From Dada to Dogme
Julian Rosefeldt’s ambitious Manifesto showcases the prowess of Cate Blanchett
By and large, art installations converted into films are rarely useful in encapsulating, much less adequately conveying, the former's intentions, often coming off as excessive. Managing to bypass overindulgence, Berlin-based artist Julian Rosefeldt's entrancing and intellectually rigorous 95-minute version of Manifesto is a fully graduated achievement, centered around Cate Blanchett's impressive skill as an actor.
Rosefeldt adheres to filmmaker Jim Jarmusch's essay "Golden Rules of Filmmaking" (here quoting Jean-Luc Godard): "It's not where you take things from, it's where you take them to." The film is a colorful amalgamation of thoughtful sociopolitical and artistic manifestos from surrealist writer and anti-fascist André Breton, Lars von Trier's "Dogme 95" filmmaking rules, theorists Karl Marx and Friedrich Engels' "Communist Manifesto," to German architect Bruno Taut, among other luminous thinkers, creatively and coherently building upon each other.
Originally a 130-minute multi-screen experience, writer/director Rosefeldt and cinematographer Christoph Krauss delve into the nuanced worlds of 13 characters – all capably played by Blanchett. At first, she is a rough-looking homeless person, loudly reiterating Marx and Engels' anti-capitalist screeds in the concrete hinterlands of an unknown city.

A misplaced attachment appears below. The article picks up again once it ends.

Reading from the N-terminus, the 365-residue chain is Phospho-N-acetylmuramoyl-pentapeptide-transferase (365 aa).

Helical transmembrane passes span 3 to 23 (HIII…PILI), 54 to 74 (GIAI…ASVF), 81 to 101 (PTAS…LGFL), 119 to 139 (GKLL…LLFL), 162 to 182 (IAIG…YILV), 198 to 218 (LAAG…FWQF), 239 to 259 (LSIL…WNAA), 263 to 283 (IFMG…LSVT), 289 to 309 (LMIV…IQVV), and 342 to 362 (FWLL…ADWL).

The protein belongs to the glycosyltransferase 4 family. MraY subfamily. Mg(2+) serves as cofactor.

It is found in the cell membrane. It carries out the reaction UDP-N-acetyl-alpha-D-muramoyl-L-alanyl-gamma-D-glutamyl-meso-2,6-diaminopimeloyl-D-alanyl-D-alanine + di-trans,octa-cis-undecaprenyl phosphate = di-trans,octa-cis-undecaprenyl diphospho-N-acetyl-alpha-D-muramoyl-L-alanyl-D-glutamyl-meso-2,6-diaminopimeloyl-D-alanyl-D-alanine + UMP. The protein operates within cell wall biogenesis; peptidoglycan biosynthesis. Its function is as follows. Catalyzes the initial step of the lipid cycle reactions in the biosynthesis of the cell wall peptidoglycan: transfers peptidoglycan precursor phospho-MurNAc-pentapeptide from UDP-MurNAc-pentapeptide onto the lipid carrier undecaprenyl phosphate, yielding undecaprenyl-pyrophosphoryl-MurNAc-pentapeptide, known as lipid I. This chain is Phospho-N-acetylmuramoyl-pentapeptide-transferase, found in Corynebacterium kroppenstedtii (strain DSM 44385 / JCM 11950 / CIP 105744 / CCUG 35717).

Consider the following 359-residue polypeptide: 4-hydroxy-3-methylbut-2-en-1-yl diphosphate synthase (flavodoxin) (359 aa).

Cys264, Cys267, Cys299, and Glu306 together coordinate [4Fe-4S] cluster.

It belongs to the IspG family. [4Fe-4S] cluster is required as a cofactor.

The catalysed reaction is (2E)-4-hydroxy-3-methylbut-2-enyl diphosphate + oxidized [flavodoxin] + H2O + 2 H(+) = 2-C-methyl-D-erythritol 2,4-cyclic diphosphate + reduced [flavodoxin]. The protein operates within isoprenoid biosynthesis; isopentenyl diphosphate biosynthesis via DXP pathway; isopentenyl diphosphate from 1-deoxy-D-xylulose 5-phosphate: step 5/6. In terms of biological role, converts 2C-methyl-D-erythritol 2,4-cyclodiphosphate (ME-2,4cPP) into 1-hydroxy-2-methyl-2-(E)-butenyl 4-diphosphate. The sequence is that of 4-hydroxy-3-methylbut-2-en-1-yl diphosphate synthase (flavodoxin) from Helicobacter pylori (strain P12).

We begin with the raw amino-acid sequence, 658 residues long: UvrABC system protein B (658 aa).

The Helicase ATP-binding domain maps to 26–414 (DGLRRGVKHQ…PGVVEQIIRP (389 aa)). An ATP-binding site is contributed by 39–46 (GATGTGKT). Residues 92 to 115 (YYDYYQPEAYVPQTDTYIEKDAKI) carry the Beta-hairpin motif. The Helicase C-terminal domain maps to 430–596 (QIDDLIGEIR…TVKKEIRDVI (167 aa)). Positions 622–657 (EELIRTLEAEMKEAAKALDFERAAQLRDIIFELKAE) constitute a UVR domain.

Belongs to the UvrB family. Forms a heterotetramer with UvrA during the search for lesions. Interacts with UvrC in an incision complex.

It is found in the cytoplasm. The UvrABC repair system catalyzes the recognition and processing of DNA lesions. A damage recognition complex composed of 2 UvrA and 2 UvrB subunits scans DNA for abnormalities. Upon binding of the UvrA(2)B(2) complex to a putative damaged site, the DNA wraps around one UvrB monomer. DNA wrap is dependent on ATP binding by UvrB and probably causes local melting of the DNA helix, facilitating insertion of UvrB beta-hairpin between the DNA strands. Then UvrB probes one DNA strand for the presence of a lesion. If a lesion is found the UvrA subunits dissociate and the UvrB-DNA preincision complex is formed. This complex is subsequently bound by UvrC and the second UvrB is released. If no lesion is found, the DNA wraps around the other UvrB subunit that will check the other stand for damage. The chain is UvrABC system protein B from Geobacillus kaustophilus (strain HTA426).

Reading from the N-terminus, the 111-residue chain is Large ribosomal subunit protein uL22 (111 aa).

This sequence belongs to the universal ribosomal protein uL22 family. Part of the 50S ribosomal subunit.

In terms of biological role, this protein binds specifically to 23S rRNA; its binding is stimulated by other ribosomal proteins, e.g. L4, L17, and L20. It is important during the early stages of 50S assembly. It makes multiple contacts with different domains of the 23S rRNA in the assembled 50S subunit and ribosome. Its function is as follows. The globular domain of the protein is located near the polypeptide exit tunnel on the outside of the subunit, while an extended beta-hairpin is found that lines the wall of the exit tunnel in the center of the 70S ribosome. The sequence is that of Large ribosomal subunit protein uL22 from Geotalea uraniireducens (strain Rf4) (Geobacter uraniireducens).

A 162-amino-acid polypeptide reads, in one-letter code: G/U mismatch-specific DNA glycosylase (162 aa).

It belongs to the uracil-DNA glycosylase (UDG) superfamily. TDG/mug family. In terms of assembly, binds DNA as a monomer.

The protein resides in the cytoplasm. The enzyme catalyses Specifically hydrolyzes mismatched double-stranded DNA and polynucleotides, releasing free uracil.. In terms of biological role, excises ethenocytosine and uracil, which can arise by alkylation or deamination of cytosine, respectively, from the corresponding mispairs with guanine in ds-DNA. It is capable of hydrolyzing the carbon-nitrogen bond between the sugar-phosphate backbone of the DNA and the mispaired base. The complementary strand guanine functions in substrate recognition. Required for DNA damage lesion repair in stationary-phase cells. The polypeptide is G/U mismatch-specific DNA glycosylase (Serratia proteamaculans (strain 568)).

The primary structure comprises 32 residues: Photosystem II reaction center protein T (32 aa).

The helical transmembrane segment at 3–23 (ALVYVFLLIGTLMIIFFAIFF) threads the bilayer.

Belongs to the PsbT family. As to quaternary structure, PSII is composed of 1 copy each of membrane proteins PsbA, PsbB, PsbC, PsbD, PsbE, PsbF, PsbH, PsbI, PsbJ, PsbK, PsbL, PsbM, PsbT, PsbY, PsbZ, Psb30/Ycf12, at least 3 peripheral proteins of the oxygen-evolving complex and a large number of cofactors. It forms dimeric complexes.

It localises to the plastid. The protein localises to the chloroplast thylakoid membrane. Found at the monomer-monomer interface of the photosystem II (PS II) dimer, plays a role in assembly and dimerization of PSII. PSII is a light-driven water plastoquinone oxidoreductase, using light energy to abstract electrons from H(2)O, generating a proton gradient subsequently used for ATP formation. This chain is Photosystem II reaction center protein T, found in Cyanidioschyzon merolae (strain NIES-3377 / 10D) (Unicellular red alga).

Next, she portrays a Wall Street trader obsessed with the unforgiving futurist/reductionist concept of speed as a dominating sociopolitical and economic force: "The suffering of a man is of the same interest to us as the suffering of an electric lamp." The camera pans up and away, showing an entire trading floor of her peculiar and predatory kind, late-stage capitalist sharks circling out of futurist Alvin Toffler's book, Powershift: Knowledge, Wealth, and Violence at the Edge of the 21st Century.
There's also a grieving woman in a funeral procession, insulting mankind with Tristan Tzara's Dadaist convention: "You're all idiots, made from the alcohol of purified sleep." In the character changes, which include an American housewife, an English factory worker, and an autocratic Russian choreographer, Blanchett's talent for realistic accents and character-specific mannerisms shines through, providing the film a credible foundation.
Manifesto presents interesting dichotomies, such as the scene with the aforementioned Russian choreographer, where she rails against artistic hierarchy while raining tyrannical directives down upon her dancers and stoic production assistant from her posh diamond-encrusted high horse.
Ultimately, as it is Rosefeldt's ambitious vision, there's a unique singularity found within the shorter version of Manifesto. His art installation was spread out over 13 screens, with thoughts confidently rammed together for you. It has a manner akin to randomly duct-taping puzzle pieces together out of the box, hanging it up on a blank wall, and calling it finished.
Out of this jagged linearity, the artist reminds you that data supposedly learned from known history, and the slow-applying subsequent societal behavior, have often made for the strangest bedfellows – as in, they are sometimes located in separate rooms.
Blanchett, this time as a schoolteacher, addresses her young students with the words of Ukrainian abstract artist Kazimir Malevich: "Art requires truth, not sincerity." Rosefeldt's immensely watchable Manifesto rings both genuine and sincere in its authentically human quality and accompanying contradiction.